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Taking OP's statement at face value, the report is that the bags were gate-checked because the flight was "full" with no reference to the size or number of bags. Perhaps there were other factors, but that is pure speculation and it is more likely that OP would have reported being told his bags were oversized.

Nonetheless, this does not change the onwards carrier's decision to charge its tariff for the bags exceeding the allowance, even if AC did not.

It is odd, unusual, and rare. But, it is within the tariff.

As to what happens if one refused to make payment at SFO, the answer is simple. The bags would have been pulled and not travelled.

Without specific additional facts from OP, this is a dead letter unless AC is willing to do something as a customer service gesture.
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Old Oct 30, 19, 2:17 pm
  #40  
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Originally Posted by Often1 View Post
As to what happens if one refused to make payment at SFO, the answer is simple. The bags would have been pulled and not travelled.
But if the bags were pulled, OP could have gotten them and carried them on. OP asked for them to be pulled, and was refused.
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Old Oct 30, 19, 9:35 pm
  #41  
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Perhaps the 3 bags were actually oversize for cabin rules and the AC agent was correct in checking them?

...reference to the size or number of bags...
There were four of us travelling, and we each had one carry-on bag that were similar in dimensions and were within AC's carry-on size dimensions as well. Three of them were forced gate-checked, and the fourth one went into the cabin with us and it fit in the overhead bin without any problems!

Airlines are starting to go crazy with this, believing that it will save time boarding if they can force gate checks without bothering to verify whether there really is bin space or not.
The flight was already late coming in from its previous flight, so this could probably be why the agents stopped people to check-in their carry-ons to try and speed up boarding. Our flight was still late departing YYC and arriving into YVR.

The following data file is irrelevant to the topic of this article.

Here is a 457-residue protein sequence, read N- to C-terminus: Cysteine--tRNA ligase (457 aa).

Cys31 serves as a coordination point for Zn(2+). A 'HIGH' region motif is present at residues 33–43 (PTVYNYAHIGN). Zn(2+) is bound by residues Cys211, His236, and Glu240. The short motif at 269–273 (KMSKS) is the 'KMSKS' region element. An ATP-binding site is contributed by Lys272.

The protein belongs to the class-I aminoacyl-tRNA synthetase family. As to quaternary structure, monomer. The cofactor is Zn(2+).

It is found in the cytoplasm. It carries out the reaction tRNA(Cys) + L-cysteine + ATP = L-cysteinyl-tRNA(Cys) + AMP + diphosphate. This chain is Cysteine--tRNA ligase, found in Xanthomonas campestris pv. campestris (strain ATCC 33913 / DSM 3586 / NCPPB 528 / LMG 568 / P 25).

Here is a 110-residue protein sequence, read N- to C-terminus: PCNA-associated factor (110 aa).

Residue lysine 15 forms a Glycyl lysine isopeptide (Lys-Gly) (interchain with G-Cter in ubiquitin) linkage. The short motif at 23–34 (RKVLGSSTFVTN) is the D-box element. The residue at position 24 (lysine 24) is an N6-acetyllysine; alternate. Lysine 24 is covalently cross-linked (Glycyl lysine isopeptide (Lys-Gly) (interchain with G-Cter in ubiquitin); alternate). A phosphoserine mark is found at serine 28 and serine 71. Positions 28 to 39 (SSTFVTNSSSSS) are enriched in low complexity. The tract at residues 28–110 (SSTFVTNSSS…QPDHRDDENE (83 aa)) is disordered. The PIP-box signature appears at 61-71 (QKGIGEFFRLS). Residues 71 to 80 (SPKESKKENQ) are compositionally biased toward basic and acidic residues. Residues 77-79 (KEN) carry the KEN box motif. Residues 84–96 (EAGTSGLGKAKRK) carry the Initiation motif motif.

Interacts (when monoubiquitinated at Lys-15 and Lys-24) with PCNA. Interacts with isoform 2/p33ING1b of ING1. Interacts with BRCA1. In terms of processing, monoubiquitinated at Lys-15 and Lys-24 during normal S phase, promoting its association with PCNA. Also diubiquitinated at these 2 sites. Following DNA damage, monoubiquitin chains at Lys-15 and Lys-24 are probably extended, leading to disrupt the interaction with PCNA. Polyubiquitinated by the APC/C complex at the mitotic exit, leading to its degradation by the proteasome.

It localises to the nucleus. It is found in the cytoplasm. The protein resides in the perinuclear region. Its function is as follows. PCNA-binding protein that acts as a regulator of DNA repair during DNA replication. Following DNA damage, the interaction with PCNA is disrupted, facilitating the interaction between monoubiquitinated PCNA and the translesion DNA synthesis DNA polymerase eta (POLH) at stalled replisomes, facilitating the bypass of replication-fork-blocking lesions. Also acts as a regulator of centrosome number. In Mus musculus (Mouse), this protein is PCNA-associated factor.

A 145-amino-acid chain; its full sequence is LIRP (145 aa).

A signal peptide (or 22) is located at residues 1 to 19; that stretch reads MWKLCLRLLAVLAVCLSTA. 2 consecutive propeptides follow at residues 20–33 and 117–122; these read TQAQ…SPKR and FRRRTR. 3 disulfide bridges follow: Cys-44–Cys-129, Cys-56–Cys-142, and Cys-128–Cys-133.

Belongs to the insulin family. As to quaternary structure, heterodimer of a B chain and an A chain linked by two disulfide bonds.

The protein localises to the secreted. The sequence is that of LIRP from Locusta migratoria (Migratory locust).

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Old Oct 31, 19, 11:06 am
  #42  
 
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Could one tell ANA to uncheck the bag and bring it back to them in light of the unexpected fee?
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Old Oct 31, 19, 11:10 am
  #43  
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Originally Posted by sethb View Post
But if the bags were pulled, OP could have gotten them and carried them on. OP asked for them to be pulled, and was refused.
But what would have happened if the OP had refused to make the payment that ANA demanded?
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Old Oct 31, 19, 11:34 am
  #44  
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Originally Posted by sethb View Post
But if the bags were pulled, OP could have gotten them and carried them on. OP asked for them to be pulled, and was refused.
I am not talking about having the bags pulled and brought around. My suspicion is that if payment was refused that the bags would be returned to baggage claim or the baggage office. A simple way of saying that OP would not have flown unless prepared to abandon the luggage.

But, bottom line is that this really isn't relevant as it was not in the cards and is not the way most people would react.
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Old Oct 31, 19, 11:01 pm
  #45  
 
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Originally Posted by Often1 View Post
I am not talking about having the bags pulled and brought around. My suspicion is that if payment was refused that the bags would be returned to baggage claim or the baggage office. A simple way of saying that OP would not have flown unless prepared to abandon the luggage.

But, bottom line is that this really isn't relevant as it was not in the cards and is not the way most people would react.
Actually, given the choice between paying that kind of fee which I know that I will have extreme difficulties recovering later, I would absolutely be asking them to pull the bags, whether I travel or not. That kind of escalation (done politely, of course) will at least get it to a supervisory level within the ANA ground team, who might possibly have the brainpower or managerial discretion to resolve the situation on the spot.
Otherwise, we go down the denied boarding route, we generate lots and lots of paperwork for everybody, and we get at least $600 of entertainment value out of the various responses.

But no way would I pay this under any circumstance. There is such a low chance of getting it back since it falls into a "black hole" area of policy loophole for the airlines. Funny how good they are at plugging those when the benefit the pax, and yet they are "regrettable incidents" when they benefit the airline.